Powell’s Dovish Stance Sparks Market Optimism

Jeremy Siegel

March 25, 2024

Jeremy J. Siegel, WisdomTree’s Senior Investment Strategy Advisor, is the Russell E. Palmer Professor Emeritus of Finance at The Wharton School of the University of Pennsylvania. Professor Siegel has written and lectured extensively about the economy and financial markets and is a regular contributor to the financial news media. In 1994, he received the highest teaching rating in a ranking of business school professors conducted by BusinessWeek magazine. His book, Stocks for the Long Run, was named by The Washington Post as one of the 10 best investment books of all time. His latest book, The Future for Investors, is a bestseller.

This week I am vacationing with my family in Mexico, but delayed my departure to Thursday so I could evaluate the latest Fed meeting and it did not disappoint.

Jerome Powell was definitely on the dovish side and the market liked what it heard for both the interest rate outlook and the go-slow approach to quantitative tightening to ensure banks have adequate reserves as it continues its balance sheet run off.

Last week I commented that there was reasonable likelihood that the Dot Plot read out would suggest two rate cuts this year instead of the three previously shown. The press and commentators focused on the three cuts still penciled in whereas it would have taken only one Federal Open Market Committee (FOMC) member to forecast one rate cut less to change the median headline.

But I take comfort that the Fed will not overreact to the recent quirky and hotter inflation prints and Powell indicated that the Fed still thinks the bigger trend is cooling inflation. A significant statement from Powell was that if we see the employment situation deteriorating, the Fed will lower rates. The market jumped on those words, and the tone and message were consistent throughout the press conference.

The Dot Plot indicated a slightly higher long-term outlook for the neutral rate—as FOMC members moved up the median long-run Dot from 2.5% to 2.6%. In the early 2000s, the Fed moved this neutral rate down very slowly when they began thinking ‘lower for longer’ and likely will move it up to a ‘higher for longer’ rate slowly as well. I see this new neutral rate settling at 3.5% due to higher trend productivity growth and the 2% inflation targets—but it will take time for the Fed to get this.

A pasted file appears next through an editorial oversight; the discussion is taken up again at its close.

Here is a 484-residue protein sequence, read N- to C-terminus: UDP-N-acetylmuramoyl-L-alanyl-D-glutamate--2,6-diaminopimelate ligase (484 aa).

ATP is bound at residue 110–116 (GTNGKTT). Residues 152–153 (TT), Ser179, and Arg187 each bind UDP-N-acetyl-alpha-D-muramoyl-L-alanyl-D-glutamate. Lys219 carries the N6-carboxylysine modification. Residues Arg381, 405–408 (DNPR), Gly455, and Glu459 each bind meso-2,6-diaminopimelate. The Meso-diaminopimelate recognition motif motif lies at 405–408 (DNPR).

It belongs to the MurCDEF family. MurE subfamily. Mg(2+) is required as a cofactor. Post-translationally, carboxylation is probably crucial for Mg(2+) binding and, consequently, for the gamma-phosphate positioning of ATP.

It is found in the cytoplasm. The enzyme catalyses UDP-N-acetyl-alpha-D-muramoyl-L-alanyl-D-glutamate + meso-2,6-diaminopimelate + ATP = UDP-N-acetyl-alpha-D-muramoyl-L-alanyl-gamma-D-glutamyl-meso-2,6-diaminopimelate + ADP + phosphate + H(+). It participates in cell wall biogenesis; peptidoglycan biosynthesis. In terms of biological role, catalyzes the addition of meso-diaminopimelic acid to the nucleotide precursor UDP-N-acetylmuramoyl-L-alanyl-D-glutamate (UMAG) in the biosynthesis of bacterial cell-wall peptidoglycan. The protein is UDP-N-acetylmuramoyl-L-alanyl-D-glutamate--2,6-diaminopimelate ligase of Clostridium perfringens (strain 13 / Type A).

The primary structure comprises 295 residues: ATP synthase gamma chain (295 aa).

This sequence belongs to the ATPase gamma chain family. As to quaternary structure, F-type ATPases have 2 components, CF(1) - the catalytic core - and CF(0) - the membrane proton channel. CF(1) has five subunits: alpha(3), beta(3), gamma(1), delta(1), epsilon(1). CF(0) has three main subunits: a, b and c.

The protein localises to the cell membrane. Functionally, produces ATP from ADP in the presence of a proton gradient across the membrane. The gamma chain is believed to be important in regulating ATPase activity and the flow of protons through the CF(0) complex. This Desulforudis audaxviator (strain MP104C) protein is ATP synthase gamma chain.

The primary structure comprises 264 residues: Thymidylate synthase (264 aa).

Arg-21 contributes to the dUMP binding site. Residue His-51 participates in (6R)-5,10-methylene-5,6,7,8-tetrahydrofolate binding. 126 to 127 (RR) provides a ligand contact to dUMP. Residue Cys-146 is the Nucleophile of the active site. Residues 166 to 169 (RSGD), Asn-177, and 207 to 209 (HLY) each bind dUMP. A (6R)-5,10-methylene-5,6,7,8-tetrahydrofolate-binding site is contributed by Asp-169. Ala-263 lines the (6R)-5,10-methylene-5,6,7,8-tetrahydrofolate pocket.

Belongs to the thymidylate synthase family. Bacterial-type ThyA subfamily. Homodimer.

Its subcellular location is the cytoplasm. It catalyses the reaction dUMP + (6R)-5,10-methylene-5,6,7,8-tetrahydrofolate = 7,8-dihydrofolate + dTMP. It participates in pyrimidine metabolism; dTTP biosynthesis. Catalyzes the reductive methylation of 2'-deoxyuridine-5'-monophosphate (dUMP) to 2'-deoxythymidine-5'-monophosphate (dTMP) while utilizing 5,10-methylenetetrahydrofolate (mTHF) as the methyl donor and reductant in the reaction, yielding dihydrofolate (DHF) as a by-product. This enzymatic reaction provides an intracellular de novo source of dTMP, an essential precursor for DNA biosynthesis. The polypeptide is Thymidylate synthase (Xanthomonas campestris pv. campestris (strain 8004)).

The economy is still chugging along, and the Fed also raised its estimate of gross domestic product (GDP) for this year to 2.1% from 1.4%, which I believe is much more realistic. Deflationary forces are easing, and conditions are definitely easier on all fronts—including the weekly bank deposits which look to be increasing again. We’ll confirm this with the M2 money supply later this month. The upward momentum for the market should continue—even if you think the market is over-valued, it is hard to fight this powerful trend over the short run and even medium term.

At the introduction of last week’s Behind the Markets podcast, Jeremy Schwartz and I spoke to Dave Rosenberg, former Merrill Lynch Chief Economist. Rosenberg is not rosy with his outlook for the U.S. economy, and we had an interesting exchange on the divergences between gross national income (GNI) and GDP (the latter recently reported much higher). Rosenberg expects downward revisions to GDP, but I couldn’t pin him down to how much lower he expects GDP to be revised nor which component is overstated. I am less worried on the calculation differences, but we shall see where this settles soon. Jeremy’s conversation with Dave pivoted from Dave’s less optimistic outlook for the U.S. but I share his enthusiasm over the top ten reasons to be more optimistic on Japan’s markets.

Past performance is not indicative of future results. You cannot invest in an index.

Professor Jeremy Siegel is a Senior Investment Strategy Advisor to WisdomTree Investments, Inc. and WisdomTree Asset Management, Inc. This material contains the current research and opinions of Professor Siegel, which are subject to change, and should not be considered or interpreted as a recommendation to participate in any particular trading strategy, or deemed to be an offer or sale of any investment product and it should not be relied on as such. The user of this information assumes the entire risk of any use made of the information provided herein. Unless expressly stated otherwise the opinions, interpretations or findings expressed herein do not necessarily represent the views of WisdomTree or any of its affiliates.

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